South Coast conservationists have declared the UN International Forests Day on March 21 as a day of shame for the NSW Forestry Corporation and the NSW Government because of the systematic destruction of South Coast forests.

They should hang their heads in shame while the world recognises the critical importance of intact, healthy forests for cool climate, carbon stores, forest plants and animals, clean air, clean water and soil conservation.

They have systematically strip mined the South Coast forests for logs from Eden to Nowra for nearly 50 years and caused immense damage to nature. It is industrial logging at its worst – smash and grab as much as you can, as quickly as you can and then move on before the community really understand what they have lost.

Yet they are determined to bulldoze through new 20 year Regional Forest Agreements that will operate under even weaker environmental regulation. They plan to turn the forests into stick farms to fuel power stations, supply the Eden Chip Mill with woodchips for paper pulp and provide firewood to Canberra and Sydney.

“Forestry is now so desperate for logs to meet its unsustainable sawmill contracts,  for woodchips to the Eden Chip Mill and commercial firewood that it has commenced to log intensively the sight screens along the Princes Highway and close into coastal towns like Mogo, Batemans Bay, Moruya, Narooma and Bermagui.”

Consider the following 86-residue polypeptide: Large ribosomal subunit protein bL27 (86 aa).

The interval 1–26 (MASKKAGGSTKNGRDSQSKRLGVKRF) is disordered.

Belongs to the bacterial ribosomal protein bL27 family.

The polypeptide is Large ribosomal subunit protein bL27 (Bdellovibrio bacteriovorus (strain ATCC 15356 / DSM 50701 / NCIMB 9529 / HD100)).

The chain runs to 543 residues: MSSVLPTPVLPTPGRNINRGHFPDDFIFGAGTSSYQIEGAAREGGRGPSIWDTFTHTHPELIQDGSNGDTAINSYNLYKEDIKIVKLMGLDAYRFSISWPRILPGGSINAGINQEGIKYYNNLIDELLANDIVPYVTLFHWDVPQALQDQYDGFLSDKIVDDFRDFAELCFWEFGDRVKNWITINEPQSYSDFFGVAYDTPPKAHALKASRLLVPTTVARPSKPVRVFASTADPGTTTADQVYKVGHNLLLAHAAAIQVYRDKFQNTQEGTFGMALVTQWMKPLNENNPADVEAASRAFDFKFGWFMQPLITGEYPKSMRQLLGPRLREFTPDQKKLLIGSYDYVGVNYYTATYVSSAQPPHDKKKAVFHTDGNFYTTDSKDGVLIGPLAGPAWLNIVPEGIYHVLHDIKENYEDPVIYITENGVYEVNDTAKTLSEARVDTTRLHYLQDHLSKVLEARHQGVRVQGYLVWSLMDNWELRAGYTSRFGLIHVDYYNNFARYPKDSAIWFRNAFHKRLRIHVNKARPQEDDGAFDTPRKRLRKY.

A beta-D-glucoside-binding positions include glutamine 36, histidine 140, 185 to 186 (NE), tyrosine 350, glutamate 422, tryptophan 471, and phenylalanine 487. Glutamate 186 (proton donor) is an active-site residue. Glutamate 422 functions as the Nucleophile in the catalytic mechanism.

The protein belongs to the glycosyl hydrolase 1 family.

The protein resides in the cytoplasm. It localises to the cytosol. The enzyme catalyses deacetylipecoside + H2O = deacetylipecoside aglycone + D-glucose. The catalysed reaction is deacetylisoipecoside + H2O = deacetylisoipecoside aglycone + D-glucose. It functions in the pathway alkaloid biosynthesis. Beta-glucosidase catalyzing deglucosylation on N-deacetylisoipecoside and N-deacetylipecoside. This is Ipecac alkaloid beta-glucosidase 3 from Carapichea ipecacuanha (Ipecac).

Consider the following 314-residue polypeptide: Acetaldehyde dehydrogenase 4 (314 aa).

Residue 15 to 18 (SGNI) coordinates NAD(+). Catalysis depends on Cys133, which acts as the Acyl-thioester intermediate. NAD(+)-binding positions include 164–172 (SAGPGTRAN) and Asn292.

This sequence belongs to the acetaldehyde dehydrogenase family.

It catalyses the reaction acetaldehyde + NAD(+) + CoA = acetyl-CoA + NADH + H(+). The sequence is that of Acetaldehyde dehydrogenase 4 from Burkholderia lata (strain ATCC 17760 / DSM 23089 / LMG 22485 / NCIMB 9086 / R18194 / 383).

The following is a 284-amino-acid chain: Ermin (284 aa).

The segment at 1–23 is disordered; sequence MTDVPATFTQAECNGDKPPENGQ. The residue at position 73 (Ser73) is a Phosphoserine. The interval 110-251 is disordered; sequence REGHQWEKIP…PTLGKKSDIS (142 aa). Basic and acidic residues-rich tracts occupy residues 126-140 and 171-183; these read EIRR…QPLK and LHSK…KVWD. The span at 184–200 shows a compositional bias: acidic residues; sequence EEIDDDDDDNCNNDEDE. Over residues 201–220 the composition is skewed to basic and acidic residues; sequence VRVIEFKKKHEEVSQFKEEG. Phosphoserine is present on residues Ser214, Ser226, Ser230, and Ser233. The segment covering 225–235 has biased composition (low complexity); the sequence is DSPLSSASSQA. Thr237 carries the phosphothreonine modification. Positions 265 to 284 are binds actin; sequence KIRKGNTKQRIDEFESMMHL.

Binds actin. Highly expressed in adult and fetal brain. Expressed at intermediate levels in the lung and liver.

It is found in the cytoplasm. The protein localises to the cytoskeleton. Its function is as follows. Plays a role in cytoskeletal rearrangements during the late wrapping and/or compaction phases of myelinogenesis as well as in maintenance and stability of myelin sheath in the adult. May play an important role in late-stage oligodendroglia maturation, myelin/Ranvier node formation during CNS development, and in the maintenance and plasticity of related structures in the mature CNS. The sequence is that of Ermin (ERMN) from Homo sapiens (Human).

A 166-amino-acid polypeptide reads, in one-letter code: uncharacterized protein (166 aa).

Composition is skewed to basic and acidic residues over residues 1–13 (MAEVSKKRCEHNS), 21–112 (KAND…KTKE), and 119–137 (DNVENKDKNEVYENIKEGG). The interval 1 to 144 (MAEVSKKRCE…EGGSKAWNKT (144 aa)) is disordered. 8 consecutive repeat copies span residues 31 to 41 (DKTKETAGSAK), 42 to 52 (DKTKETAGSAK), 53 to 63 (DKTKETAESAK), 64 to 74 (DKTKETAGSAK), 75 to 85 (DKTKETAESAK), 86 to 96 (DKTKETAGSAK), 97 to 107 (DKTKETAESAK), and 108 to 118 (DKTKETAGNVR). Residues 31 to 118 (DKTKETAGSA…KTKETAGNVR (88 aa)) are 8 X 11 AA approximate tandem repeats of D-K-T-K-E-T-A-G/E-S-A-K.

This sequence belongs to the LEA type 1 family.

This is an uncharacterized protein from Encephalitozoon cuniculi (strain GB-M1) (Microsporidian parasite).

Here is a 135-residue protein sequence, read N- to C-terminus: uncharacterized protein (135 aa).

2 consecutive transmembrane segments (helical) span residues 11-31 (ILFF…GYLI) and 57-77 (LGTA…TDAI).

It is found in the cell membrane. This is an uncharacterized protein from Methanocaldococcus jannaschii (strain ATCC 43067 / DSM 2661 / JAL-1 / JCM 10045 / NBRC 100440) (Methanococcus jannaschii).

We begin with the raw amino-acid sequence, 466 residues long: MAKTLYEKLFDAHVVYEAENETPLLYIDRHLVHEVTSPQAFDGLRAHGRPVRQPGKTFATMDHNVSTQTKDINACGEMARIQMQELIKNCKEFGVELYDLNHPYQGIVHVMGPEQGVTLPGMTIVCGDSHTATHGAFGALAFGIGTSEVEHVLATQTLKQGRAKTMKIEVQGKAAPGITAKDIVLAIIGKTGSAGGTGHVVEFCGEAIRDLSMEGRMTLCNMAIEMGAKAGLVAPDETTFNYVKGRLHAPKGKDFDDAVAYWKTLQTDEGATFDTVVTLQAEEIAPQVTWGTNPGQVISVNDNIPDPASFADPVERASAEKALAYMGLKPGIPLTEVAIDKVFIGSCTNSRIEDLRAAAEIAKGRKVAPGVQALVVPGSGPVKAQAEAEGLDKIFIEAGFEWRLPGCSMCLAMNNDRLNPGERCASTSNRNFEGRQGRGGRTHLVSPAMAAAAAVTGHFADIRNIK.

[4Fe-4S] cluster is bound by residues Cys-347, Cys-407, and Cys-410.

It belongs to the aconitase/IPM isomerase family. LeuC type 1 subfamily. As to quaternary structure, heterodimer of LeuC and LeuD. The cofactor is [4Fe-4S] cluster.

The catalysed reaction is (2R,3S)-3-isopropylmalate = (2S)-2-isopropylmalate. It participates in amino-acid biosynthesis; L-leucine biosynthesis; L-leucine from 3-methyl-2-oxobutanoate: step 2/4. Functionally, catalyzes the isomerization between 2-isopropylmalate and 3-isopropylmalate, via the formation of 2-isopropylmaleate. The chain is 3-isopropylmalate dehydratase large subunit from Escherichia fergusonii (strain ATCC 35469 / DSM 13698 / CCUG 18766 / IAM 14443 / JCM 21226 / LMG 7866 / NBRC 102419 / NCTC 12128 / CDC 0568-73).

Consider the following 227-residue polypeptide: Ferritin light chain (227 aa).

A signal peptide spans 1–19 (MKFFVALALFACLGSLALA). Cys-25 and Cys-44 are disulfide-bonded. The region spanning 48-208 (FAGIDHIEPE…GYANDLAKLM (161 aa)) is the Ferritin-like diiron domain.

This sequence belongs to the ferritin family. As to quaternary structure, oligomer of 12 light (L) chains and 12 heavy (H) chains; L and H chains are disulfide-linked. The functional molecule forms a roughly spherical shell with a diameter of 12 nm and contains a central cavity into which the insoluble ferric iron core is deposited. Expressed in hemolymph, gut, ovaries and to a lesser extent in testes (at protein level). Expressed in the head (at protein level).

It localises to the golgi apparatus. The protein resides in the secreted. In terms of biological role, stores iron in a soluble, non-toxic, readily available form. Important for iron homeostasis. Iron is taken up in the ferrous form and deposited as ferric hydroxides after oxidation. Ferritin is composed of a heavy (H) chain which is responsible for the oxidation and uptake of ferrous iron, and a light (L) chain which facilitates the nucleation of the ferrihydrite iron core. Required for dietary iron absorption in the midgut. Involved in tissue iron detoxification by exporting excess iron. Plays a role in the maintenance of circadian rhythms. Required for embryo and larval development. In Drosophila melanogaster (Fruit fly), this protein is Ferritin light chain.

Noel Plumb

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UN International Forests Day 21 March 2018 – Day of Shame for South Coast Forestry over destructive logging and Rotten Forest Deals.

Download (Coastwatchers MR 21 Mar 2018 Protest on International Forest Day 82KB .pdf) or read below.

South Coast conservationists have declared the UN International Forests Day as a day of shame for the NSW Forestry Corporation and the NSW Government because of the systematic destruction of South Coast forests. Continue reading

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Long Beach Coastal Management Project

In response to The Long Beach Community Association letter to Coastwatchers requesting our support for the Long Beach Coastal Wattle Management Project, we provide the following response.

In the first instance, we acknowledge the ecological value of Coastal Wattle as a dune stabiliser and pioneer species for colonising and stabilising sand dunes and secondly that, it is endemic to the south coast of NSW, its natural habitat being coastal sand dunes, headlands and adjacent alluvial flats. Continue reading